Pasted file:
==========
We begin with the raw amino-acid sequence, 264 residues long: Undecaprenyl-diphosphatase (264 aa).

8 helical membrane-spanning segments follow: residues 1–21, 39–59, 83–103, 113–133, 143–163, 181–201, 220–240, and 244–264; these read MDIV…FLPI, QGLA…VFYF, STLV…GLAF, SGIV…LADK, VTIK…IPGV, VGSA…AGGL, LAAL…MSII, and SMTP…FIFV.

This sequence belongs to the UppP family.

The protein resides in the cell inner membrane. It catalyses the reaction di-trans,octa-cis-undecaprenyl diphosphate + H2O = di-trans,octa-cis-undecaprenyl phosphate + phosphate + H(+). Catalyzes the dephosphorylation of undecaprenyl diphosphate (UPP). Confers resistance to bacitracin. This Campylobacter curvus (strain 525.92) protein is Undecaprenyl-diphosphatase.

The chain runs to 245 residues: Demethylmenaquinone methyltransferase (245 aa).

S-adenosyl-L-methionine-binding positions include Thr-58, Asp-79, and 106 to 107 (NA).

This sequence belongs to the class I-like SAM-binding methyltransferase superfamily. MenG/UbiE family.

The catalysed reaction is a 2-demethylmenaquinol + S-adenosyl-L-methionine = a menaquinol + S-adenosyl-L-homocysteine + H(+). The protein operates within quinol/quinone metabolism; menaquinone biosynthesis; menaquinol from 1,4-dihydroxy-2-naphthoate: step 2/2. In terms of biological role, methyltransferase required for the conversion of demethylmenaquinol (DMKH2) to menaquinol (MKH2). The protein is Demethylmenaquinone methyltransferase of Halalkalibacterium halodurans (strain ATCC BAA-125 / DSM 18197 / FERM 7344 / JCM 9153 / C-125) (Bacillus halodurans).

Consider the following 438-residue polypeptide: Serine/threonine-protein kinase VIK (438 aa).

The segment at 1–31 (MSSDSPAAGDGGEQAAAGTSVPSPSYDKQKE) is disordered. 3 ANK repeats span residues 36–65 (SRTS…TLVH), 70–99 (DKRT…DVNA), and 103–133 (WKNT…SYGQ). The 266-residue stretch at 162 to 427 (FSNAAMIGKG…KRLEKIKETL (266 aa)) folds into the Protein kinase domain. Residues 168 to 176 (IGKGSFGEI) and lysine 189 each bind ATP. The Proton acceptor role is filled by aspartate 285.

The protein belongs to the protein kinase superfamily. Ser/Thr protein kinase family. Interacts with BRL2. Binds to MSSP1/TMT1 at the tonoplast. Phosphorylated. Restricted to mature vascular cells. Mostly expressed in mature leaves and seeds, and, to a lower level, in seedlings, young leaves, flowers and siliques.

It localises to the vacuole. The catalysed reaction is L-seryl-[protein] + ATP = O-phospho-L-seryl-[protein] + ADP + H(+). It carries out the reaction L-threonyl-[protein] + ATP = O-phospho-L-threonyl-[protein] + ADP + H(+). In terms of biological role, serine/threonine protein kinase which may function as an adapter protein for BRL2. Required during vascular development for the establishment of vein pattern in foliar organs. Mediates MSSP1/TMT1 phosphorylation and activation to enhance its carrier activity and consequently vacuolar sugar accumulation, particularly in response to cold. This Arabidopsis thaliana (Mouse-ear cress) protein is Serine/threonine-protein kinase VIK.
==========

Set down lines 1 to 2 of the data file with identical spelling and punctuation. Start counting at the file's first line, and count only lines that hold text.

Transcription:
We begin with the raw amino-acid sequence, 264 residues long: Undecaprenyl-diphosphatase (264 aa).

8 helical membrane-spanning segments follow: residues 1–21, 39–59, 83–103, 113–133, 143–163, 181–201, 220–240, and 244–264; these read MDIV…FLPI, QGLA…VFYF, STLV…GLAF, SGIV…LADK, VTIK…IPGV, VGSA…AGGL, LAAL…MSII, and SMTP…FIFV.